The other is an Individual 401(k) -- either traditional or Roth. This plan requires a bit more paper work but allows even higher annual contributions - 100 percent of earnings up to $17,500, plus 20 percent of net self-employment income up to a total of $51,000. If you're 50 or older, you can contribute an additional $5,500 to a traditional 401(k) (not to a Roth), for a potential annual total of $56,500. And you can borrow against your savings.
Both plans have the same tax advantages and withdrawal rules as an IRA. And both let you vary contributions -- or skip them entirely -- according to your yearly business needs.
Plus, you can contribute to a small business plan and a traditional or Roth IRA in the same year, increasing your potential to save.
You'll need a good accountant
Understanding the costs shouldn't necessarily dissuade you from working for yourself. On the plus side, many of these expenses -- home office, health insurance premiums, even a portion of the self-employment tax -- may be tax deductible. Just be sure you have a good accountant to help you take full advantage of all the deductions allowed.
An employment change like the one you're contemplating will take discipline in terms of work and money management. But it can also be exciting and rewarding -- both personally and financially -- as long as you go into it with your eyes wide open. Best of luck.
I’m currently ‘working’ my way BACK to being my own boss. I cannot WAIT until I can make more income off of my farm again. For now, I need health insurance, and if I didn’t LOVE my current job so much and the company I work for, I’d have already done it.
I think ANYONE that has ANY marketable skills (growing food, landscaping, small-scale farming or small livestock, sewing, woodworking, windows, siding, roofing, cheese or soap making, plumbing, electrical, etc.) should be thinking SERIOUSLY about doing something on the side. I am a firm believer in multiple streams of income!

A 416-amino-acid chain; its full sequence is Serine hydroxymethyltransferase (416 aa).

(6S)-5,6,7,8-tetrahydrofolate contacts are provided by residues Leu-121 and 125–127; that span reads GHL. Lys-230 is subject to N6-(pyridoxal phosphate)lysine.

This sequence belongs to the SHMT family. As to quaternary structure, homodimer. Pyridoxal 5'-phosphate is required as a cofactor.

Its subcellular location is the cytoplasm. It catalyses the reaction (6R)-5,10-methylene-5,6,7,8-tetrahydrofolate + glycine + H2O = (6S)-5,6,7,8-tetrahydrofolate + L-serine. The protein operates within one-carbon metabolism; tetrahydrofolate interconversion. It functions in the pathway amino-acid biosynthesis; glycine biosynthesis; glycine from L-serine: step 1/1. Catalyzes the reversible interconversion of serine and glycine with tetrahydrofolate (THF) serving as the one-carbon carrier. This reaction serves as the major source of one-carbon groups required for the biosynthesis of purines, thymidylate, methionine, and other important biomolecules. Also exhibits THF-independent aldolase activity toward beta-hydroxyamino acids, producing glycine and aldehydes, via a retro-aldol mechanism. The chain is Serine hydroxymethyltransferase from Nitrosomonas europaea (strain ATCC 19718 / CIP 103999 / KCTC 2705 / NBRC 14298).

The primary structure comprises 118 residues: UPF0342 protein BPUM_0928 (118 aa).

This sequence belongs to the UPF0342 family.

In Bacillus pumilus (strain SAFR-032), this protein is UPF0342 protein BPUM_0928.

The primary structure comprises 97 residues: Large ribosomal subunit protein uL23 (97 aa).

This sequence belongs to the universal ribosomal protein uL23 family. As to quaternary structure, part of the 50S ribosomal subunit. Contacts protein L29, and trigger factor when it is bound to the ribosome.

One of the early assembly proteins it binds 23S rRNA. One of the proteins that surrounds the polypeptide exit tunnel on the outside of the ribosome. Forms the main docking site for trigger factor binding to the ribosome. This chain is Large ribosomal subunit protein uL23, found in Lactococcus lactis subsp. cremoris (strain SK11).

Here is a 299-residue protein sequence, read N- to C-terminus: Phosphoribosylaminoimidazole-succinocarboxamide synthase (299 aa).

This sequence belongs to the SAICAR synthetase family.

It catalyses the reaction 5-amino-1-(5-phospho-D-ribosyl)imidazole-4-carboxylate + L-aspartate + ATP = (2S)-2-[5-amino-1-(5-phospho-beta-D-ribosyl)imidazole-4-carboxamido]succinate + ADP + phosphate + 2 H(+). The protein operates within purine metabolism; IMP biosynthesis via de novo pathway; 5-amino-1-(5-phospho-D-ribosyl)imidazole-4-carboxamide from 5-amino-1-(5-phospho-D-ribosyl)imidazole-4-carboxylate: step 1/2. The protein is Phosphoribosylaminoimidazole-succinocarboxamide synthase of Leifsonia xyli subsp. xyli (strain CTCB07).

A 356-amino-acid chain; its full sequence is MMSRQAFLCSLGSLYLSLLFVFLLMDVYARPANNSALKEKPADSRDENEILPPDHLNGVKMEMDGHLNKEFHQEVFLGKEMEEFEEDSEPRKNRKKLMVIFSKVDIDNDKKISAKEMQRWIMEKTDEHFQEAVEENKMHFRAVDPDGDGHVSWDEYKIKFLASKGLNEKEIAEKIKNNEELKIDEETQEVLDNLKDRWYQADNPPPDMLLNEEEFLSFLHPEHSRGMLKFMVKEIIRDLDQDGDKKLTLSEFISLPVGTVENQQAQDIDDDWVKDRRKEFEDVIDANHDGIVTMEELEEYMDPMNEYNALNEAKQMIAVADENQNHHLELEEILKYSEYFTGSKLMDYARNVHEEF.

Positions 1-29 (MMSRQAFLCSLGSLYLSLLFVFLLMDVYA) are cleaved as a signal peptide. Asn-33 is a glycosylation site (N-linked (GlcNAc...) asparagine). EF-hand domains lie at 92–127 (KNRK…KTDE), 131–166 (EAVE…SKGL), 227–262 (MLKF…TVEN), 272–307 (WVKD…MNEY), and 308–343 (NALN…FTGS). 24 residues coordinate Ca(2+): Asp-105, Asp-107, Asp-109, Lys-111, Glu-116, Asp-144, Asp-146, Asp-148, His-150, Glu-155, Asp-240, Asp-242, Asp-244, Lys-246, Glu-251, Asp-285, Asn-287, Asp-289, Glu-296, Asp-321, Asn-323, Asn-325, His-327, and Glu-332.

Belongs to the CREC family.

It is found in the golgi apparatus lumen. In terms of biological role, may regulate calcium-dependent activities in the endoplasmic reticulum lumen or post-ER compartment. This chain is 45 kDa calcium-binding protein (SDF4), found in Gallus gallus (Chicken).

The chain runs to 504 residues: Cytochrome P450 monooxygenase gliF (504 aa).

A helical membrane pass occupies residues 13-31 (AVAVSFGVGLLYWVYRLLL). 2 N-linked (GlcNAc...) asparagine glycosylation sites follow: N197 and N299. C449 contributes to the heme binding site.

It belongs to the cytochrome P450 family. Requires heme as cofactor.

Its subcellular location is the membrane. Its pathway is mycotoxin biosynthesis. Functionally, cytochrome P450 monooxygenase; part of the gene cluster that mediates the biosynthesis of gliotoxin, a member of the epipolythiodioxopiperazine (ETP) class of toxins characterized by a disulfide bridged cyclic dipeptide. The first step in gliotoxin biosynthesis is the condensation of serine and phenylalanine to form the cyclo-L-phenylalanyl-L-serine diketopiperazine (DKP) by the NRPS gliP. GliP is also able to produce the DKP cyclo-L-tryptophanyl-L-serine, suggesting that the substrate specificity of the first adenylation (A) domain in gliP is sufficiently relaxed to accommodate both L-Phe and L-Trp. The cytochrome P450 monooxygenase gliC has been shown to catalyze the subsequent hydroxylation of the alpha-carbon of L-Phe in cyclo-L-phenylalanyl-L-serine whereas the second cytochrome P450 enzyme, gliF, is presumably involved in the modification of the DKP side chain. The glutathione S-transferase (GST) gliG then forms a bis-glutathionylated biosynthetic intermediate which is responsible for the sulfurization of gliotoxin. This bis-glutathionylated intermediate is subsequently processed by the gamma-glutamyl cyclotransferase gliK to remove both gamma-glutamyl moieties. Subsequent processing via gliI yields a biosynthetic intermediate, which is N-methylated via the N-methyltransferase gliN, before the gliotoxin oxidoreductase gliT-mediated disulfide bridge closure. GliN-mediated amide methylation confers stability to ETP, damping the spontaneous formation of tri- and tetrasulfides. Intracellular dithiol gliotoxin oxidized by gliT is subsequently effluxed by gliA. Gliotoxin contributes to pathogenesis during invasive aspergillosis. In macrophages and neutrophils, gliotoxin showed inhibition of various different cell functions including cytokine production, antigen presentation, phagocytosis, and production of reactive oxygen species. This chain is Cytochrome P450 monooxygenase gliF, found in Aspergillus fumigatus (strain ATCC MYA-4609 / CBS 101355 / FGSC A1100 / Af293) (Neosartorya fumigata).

I currently have three - my day job, selling books online and the stipend I receive from my Dad’s estate for taking care of him, paying his bills, keeping him properly medicated (no easy task; stubborn old Kraut), grocery shopping, etc.
I LONG for the days when we’re all back to being a Butcher, a Baker or a Candlestick maker. Use your skills to barter with others. (I bake pies for a guy who does electrical work for me. I’ve swapped live laying hens for home-raised pork chops & roasts.) It’s a great way to keep Big Brother OUT of your pocket! :)
Left out some bigg ones:
Selling expense. About 1/3 of your time will be spent finding new work/ customers.
Collections expense. The bigger the customer, the harder it is to get paid.
You may spend more time working on the AP department than the actual work you provided. Rule of thumb, the bigger the company and the fewer letters in stock symbol the longer it will take to get paid.
Perhaps, but all your former costs, which you had to bear the complete brunt as a worker, becomes a tax writeoff when you own your own business. Many of those expenses, like telephone or heat would be constant costs anyway, employee or employer.
In that respect, you’re actually potentially saving a fair bundle over the year.
See my tag line. The ‘apocalypse’ is closer than you think! :)
Working too hard. I don’t know any self employed people that spend less than 80 hours a week working. Great if you truly love what you do, but you better have a spouse that understands, and not much interest in entertainment.